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A few more 9-panel grids for you, coming out of Carol Swain’s 1996 long-form debut Invasion of the Mind Sappers. Swain tends to work mainly in short stories — many of them collected into last year’s fine Dark Horse hardcover Crossing the Empty Quarter and Other Stories — which means she sort of fades in and out of view in English-language comics. Still, assembling her various works, which would also include the 2004 solo book, Foodboy, and her 2009 collaboration with Bruce Paley, Giraffes in My Hair: A Rock ‘N’ Roll Life (and not her role as colorist on the notorious 1992 Peter Milligan/Brendan McCarthy project Skin), reveals an affinity for this simple, versatile layout.


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9-Panel Grids


Saturday, October 23, 2010

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IF 6 WAS 9


Let’s look at 9-panel grids in North American comics. When I think of the 9-panel grid I invariably see Steve Ditko’s Spider-Man page layouts in my mind. Then I see Watchmen. Both stuck to 9-panel grids for the most part. And I think the center panel – the panel that doesn’t exist in a 6-panel grid – is where some of the power comes from in these works.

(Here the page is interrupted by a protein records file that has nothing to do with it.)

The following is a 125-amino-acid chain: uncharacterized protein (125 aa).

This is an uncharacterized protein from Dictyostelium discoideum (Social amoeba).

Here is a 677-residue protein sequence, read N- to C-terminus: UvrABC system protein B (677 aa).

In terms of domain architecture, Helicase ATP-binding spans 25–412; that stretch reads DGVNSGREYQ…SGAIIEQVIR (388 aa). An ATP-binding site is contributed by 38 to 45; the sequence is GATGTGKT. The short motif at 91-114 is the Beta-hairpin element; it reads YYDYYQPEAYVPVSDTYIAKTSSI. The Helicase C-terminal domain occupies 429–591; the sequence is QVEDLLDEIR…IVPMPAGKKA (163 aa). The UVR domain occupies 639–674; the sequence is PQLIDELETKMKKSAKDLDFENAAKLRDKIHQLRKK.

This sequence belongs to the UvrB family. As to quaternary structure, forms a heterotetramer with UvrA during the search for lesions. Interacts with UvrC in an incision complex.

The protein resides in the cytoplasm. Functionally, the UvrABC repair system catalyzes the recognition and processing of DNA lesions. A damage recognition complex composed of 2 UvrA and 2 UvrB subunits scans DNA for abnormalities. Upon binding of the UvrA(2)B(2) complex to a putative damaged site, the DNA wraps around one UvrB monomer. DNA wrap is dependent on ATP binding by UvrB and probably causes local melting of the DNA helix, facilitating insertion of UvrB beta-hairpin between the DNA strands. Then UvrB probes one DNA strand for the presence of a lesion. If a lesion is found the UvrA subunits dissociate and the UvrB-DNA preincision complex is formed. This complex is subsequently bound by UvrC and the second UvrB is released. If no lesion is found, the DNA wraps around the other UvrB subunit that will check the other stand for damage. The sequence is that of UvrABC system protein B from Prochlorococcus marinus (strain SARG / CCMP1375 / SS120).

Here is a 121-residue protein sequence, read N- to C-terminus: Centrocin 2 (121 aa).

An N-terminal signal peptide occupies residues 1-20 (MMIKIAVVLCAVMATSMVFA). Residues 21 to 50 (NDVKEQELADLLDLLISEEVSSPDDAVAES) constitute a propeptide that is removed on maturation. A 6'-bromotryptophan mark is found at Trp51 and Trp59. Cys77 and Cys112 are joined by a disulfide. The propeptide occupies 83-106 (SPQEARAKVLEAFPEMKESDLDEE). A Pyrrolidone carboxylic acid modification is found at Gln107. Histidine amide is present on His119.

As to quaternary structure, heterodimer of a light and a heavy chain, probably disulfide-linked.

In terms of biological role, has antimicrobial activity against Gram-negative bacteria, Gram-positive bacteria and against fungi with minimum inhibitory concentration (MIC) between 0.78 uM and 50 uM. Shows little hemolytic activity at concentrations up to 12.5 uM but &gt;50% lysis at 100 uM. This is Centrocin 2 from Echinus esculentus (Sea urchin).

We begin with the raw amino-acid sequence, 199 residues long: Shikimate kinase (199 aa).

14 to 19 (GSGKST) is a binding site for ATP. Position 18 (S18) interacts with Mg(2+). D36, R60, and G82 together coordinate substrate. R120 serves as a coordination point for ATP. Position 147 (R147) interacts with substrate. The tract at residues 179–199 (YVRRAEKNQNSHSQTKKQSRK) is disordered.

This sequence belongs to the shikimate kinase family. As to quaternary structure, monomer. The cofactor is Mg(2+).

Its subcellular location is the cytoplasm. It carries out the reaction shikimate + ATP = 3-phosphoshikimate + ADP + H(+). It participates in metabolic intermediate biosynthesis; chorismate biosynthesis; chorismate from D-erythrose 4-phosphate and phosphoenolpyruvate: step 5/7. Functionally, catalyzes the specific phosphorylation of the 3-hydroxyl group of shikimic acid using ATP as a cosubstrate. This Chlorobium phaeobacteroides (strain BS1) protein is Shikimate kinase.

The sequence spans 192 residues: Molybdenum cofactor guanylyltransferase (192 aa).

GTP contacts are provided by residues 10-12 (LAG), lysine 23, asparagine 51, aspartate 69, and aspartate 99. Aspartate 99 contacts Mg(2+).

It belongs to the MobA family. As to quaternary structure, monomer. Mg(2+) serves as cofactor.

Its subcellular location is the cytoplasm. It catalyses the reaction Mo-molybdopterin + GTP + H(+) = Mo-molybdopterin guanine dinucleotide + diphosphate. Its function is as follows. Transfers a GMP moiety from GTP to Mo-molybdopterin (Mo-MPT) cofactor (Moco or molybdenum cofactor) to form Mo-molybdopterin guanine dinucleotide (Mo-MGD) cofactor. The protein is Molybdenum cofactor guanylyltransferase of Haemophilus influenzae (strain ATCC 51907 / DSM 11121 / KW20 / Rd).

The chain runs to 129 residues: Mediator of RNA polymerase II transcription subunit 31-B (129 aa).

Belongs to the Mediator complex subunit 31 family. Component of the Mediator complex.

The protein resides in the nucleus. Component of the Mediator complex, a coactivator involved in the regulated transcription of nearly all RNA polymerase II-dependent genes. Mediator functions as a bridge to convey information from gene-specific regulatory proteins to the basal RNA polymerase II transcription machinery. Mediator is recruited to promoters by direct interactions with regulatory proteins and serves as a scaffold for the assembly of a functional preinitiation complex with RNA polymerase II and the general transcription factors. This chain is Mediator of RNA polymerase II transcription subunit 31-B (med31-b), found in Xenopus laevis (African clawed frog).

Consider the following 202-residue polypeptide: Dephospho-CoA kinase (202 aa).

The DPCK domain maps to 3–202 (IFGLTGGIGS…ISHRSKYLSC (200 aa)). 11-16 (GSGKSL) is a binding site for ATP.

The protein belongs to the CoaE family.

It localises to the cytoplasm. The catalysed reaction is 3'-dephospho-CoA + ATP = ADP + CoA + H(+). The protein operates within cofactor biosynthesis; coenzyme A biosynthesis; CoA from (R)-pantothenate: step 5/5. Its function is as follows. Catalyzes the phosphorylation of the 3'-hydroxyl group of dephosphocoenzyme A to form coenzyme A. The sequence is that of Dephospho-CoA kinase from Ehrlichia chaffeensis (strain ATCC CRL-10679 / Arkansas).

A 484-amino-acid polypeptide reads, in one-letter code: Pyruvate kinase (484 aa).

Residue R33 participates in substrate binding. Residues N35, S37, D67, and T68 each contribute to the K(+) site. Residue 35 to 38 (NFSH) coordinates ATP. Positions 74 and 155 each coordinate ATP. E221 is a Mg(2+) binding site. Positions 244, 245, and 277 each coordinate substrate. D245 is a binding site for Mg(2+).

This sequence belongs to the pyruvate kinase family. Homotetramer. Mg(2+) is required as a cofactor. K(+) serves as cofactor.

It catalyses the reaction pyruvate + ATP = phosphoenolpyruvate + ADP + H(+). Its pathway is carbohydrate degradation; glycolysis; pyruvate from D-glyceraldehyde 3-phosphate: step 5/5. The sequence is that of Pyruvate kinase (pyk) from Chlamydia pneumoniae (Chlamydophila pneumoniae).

If I flip randomly to a page of Watchmen and let my eyes scan the page, usually I look straight at the center – and often that center panel is representative of the whole page. It’s like an anchor. Also, the artist (Dave Gibbons) never gives up the center of the page when he uses a different layout. Never! He never has a center tier that has a vertical gutter in the direct center of the page. I really think this is part of Watchmen‘s visual power. When I flip through the book, my eyes just go from center of page to center of page and I feel more enveloped by the story and by the world created. (more…)

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Gil Kane vs. Burne Hogarth


Friday, October 22, 2010